Student Employees Play Vital Role in HCL
March 4, 2002 --Harvard students spend hours in the library studying and researching; over 450 Harvard undergraduate and graduate students employed by the Harvard College Library (HCL) as student employees also spend countless hours in the library not studying. Forming an entirely different dynamic within the library system, student employees step out of their roles as library users and learn the intricate workings of the system. For these students the library is where they sharpen people skills, discover ways to conduct research more efficiently, and meet friends.
"Working at Hilles is the best job I've had on campus," said Kristopher Kelly '02, an English concentrator who is currently a student supervisor at Hilles Library. "I enjoy working with the public and am often challenged by users who have difficult or odd questions. Helping answer these questions has enhanced my ability to trouble shoot effectively."
Lionel Rivera, '04 Government concentrator, discharges books at the Widener Circulation Desk.
Students are employed at each of the 11 Harvard College Libraries, with duties ranging from checking out and shelving books, to basic cataloging and bar coding, to working as administrative support staff in library offices. In many of the libraries, students play a vital role in the management of the library during evenings and weekends. "It is important to remember that the library is intended for student use. I am amazed at how committed the student employees are. I think working at Lamont makes them feel more like it really is their library. We depend on them so much!" said Jon Lanham, Associate Librarian, Lamont.
Certain libraries even utilize student employee training programs and evaluations to better simulate a professional work environment. At Hilles Library, Leslie MacPherson Artinian, evening supervisor for Hilles, works with the students to set goals for job performance and follows through with biannual evaluations. Johnny Weyand, Head of Stacks Division for Widener Library, has developed a series of power point training programs that teach students detailed information necessary to accurately shelve and organize discharged books. Weyand trains over 100 students a year. He developed the programs to ensure the information was consistently conveyed.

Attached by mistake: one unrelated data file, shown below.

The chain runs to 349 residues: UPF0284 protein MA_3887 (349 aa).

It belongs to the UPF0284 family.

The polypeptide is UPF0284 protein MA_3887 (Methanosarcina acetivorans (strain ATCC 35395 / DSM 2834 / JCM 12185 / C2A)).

Despite their important role in running the library, students find that their supervisors realize they are students first. "One of the things that really appealed to me about this job was the flexible schedule," said Patrick Salyer '04, a Widener Stacks Division employee studying Economics. Salyer noted that when he has a test or project his supervisor understands his commitment to academics.
"After working in Widener, I better understand how the library works. I can be more proactive when I am doing research, because I know how long it will take to order a book, get a book from Interlibrary Loan, or from the Harvard Depository. Understanding the processes of the library has made me a more responsible student," said Eddie Bruce '04, a student supervisor for the Widener Circulation Desk studying Social Anthropology and African American Studies.
Most Libraries hire student employees in the fall. The students usually take a position for a year, though many return to library jobs throughout their career at Harvard. "We have been lucky to have many of our student employees return year after year. Sometimes a student will graduate and their sibling will step into the position. It seems like we have had whole families work for our office," said Ellen Cohen, director of financial services for HCL.
Library jobs are posted in the Harvard College Library Human Resources office
located in Widener Library and on the Student Employment Office Web site: http://www.seo.harvard.edu/.
This story appears courtesy of the Harvard College Library Communications Office
Copyright Â© 2004 President and Fellows of Harvard College